Other than as contained above, there is no statutory provision for an election between compensation and common law remedies, nor any provisions for subrogation. Justice Struckmeyer, in his dissenting opinion in the first Worthington case noted:

'No election is required by statute to either sue or accept the benefits of the Workmen's Compensation Law where one employee is injured by a fellow employee.' Worthington v. Industrial Commission, 85 Ariz. 104, 107, 333 P.2d 277, 279 (1958).

We are cognizant of the fact that if such a cause of action remains, the employee may very well obtain workmen's compensation and in addition recover in litigation against a fellow employee, as generally there is no subrogation unless provided by statute. Larson, The Law of Workmen's Compensation, § 71.30 (the rule criticized). Our Supreme Court has said:

'* * * in absence of legislation there can be no subrogation of the employee's rights against a third party.' State ex rel. Industrial Commission v. Pressley, 74 Ariz. 412, 419, 250 P.2d 992, 996 (1952).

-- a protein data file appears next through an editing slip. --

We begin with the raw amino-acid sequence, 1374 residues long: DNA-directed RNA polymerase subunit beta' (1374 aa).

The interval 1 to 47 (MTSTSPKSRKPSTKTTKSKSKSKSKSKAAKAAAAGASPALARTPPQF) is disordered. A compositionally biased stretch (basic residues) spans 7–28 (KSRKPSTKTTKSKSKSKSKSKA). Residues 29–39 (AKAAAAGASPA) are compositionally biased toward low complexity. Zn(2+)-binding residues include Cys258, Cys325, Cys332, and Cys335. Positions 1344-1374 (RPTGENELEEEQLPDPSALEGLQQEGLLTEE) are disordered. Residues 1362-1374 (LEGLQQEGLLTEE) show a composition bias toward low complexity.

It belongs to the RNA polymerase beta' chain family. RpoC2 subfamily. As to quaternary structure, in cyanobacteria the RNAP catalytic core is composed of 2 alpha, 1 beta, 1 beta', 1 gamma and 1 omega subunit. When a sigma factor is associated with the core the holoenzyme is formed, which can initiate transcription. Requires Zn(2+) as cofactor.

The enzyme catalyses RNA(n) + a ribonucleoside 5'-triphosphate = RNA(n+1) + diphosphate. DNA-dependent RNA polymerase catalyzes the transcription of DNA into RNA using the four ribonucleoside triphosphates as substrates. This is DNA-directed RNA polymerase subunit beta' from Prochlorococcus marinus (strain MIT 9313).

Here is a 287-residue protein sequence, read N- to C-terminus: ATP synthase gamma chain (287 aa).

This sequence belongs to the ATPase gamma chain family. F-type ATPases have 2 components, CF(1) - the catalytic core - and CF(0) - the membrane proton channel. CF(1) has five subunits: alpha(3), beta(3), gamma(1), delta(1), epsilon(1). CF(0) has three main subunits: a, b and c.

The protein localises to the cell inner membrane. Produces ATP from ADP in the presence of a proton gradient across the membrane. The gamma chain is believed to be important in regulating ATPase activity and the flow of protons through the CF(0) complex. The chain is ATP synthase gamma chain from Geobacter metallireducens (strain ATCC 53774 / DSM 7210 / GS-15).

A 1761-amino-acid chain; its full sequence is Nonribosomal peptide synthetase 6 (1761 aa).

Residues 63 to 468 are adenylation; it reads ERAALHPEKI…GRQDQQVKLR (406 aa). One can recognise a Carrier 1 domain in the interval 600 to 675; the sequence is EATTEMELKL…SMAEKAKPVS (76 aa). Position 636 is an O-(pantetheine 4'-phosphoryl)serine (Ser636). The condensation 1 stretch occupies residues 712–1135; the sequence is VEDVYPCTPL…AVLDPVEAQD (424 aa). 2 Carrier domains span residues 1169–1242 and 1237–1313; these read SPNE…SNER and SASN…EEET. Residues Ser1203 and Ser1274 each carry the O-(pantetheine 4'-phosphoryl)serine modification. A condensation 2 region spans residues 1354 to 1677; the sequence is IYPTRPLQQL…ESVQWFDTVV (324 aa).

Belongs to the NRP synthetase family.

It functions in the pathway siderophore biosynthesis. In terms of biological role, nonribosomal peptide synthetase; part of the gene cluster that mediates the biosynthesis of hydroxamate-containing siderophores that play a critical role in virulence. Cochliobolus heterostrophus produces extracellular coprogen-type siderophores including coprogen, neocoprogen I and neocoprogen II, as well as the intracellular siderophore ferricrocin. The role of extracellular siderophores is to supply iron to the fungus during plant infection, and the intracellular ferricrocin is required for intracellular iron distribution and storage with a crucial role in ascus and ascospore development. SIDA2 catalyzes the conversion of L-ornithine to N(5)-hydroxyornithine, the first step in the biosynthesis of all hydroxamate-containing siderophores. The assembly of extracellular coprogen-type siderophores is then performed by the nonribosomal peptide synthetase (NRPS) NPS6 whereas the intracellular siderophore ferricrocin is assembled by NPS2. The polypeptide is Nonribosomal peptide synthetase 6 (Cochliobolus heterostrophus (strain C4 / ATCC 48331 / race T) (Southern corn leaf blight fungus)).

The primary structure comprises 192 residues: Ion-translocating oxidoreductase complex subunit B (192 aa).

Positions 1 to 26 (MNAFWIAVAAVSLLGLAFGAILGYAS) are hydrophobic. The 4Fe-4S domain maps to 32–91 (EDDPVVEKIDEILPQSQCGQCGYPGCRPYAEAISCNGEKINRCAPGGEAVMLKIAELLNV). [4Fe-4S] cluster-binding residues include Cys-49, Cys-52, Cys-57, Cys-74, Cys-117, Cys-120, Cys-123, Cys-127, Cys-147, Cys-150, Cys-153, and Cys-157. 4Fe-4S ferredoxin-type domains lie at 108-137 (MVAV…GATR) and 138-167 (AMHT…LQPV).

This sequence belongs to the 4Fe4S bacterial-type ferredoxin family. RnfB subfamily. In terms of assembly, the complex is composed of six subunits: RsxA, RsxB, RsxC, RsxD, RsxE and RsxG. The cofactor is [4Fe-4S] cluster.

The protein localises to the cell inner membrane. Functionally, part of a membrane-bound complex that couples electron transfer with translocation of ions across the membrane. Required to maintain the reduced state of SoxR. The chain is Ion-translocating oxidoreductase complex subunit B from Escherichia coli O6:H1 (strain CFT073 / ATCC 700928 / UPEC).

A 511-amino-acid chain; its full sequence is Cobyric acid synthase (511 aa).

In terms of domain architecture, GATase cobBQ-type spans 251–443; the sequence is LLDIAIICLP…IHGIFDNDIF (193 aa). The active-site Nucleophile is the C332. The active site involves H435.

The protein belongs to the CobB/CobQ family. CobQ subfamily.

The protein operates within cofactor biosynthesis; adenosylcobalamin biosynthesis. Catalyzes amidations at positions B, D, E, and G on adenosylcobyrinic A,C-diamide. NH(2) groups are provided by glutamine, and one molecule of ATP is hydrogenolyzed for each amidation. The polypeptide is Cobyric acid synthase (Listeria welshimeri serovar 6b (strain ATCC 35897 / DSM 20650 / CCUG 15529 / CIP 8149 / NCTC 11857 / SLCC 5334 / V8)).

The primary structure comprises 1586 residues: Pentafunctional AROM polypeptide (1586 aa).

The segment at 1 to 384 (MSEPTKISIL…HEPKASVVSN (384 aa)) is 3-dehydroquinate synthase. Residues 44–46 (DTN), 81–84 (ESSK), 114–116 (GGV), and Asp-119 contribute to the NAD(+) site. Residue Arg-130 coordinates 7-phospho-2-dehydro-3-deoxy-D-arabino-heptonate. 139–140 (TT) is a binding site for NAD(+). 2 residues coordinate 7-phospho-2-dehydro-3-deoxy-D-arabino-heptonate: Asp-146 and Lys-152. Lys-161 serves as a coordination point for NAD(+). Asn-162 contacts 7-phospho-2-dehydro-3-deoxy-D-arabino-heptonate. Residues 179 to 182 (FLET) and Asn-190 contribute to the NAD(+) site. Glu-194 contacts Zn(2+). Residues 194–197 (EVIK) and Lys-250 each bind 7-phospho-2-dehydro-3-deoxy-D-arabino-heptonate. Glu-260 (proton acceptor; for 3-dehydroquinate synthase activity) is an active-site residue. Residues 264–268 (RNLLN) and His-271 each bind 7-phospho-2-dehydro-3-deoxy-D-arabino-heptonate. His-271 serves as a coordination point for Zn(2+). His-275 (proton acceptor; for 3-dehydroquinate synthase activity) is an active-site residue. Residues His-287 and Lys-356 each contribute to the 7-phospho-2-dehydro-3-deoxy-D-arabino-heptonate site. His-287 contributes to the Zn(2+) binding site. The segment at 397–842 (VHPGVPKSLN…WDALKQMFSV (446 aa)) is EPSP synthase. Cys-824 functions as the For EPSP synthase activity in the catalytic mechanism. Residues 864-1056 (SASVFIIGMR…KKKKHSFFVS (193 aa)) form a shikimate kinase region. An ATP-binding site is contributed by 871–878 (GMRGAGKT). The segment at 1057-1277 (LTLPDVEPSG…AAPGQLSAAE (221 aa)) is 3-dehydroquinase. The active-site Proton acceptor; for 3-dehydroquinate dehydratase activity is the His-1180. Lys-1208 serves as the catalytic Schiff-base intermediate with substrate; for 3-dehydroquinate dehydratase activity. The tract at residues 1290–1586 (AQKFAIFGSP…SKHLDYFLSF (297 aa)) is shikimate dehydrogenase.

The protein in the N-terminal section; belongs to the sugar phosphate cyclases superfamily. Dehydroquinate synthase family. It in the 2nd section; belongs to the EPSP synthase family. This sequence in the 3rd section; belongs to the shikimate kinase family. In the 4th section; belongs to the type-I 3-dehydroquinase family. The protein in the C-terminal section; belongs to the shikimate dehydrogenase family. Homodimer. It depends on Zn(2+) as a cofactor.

Our interpretation of the subject Act cannot be distorted by considerations of the possibility of increased litigation. This is a legislative problem and is immaterial to the question before us. The language of the Workmen's Compensation Act is plain--it deals with liability to injured employees in connection with (a) an employer or (b) third person, 'not in the same employ.' It is a cardinal principle that courts must observe the obvious import of the language used in a statute where such is plain and does not lead to an impossibility, and the plain meaning may not be extended though the result may be harsh. Ernst v. Collins, 81 Ariz. 178, 182, 302 P.2d 941 (1956). We must read the Act in the light of the Constitution and adopt the construction which harmonizes with constitutional provisions. Roberts v. Spray, 71 Ariz. 60, 70, 223 P.2d 808 (1950); Goodyear Aircraft Corp. v. Industrial Commission, 62 Ariz. 398, 407, 158 P.2d 511 (1945).